The Canadian economy grew  0.1 per cent on a monthly basis in January as weather and labour disputes offset more positive developments in some sectors.  Before the abrupt change in the world economy due to the COVID-19 outbreak, the Canadian economy was set to grow a solid 1.8 per cent in the first quarter.  We may start to see the impact of COVID-19 starting with February's GDP data though the impact will mostly be observed in April, which is likely to show an unprecedented decline in economic activity.

Once the outbreak is contained, the Canadian economy should post a strong recovery due to pent-up demand, large amounts of fiscal stimulus and historically low interest rates.


For the second time this month, the Bank of Canada has lowered its overnight policy rate before its regularly scheduled announcement date, taking the overnight rate down a further 50 basis points to 0.25 per cent.  That level is what the Bank considers its effective lower bound, meaning it can not reduce rates further without potentially disrupting key short-term funding markets.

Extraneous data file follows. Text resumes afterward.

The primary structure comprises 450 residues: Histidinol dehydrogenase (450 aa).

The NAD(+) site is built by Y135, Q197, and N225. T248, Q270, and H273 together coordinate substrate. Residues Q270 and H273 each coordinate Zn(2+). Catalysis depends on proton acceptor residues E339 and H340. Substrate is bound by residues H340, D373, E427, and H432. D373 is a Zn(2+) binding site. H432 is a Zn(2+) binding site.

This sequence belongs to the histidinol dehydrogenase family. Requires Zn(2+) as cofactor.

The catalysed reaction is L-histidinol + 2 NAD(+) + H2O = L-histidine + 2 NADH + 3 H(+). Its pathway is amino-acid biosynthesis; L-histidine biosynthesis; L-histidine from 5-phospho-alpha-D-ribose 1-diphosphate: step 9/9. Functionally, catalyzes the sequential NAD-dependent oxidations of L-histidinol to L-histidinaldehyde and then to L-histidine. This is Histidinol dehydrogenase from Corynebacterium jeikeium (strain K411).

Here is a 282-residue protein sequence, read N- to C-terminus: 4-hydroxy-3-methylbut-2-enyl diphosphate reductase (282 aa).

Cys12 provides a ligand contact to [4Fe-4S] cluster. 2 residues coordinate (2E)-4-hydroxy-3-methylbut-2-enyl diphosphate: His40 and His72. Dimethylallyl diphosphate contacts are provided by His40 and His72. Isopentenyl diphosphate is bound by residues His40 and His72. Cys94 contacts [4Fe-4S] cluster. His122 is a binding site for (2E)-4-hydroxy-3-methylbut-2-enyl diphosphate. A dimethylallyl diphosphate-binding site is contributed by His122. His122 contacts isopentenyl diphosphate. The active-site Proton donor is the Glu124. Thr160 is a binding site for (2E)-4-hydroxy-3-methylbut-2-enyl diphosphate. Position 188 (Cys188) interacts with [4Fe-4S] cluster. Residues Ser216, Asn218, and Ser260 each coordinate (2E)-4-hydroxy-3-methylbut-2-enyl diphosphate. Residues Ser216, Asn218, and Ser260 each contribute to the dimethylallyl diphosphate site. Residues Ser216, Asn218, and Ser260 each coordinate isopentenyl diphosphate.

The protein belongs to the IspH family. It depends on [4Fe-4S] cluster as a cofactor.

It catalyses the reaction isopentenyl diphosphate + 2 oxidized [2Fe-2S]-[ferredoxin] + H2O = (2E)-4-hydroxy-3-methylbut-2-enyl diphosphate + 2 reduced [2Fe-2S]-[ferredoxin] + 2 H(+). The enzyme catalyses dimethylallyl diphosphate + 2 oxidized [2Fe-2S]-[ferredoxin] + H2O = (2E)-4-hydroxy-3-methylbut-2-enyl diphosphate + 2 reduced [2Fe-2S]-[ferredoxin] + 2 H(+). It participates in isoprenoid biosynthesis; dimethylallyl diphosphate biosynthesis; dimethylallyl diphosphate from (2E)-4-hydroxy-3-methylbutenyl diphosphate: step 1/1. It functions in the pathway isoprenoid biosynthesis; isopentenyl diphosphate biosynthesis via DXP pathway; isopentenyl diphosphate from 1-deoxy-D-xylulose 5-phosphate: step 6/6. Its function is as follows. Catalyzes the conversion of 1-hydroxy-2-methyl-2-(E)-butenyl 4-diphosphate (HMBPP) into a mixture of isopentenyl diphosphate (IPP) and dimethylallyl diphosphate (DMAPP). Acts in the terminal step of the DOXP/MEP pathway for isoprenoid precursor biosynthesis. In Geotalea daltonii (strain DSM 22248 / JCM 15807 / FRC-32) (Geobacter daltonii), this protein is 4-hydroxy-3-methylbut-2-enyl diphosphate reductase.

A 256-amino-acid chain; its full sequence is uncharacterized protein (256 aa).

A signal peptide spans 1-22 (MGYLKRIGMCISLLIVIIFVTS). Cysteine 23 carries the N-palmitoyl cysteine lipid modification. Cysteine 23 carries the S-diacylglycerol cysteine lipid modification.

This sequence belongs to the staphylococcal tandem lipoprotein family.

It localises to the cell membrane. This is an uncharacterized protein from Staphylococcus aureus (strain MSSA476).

The Bank also announced two new programs to ensure the continued smooth functioning of credit markets and to promote credit availability.  The first, the Commercial Paper Purchase Program, is targeted at alleviating strains in the short-term funding market  and the second entails the Bank purchasing Government of Canada bonds in the secondary market. The latter program is a type of what is generally called "quantitative easing" though the Bank's program is targeted at all maturities, rather than longer term yields as in traditional quantitative easing.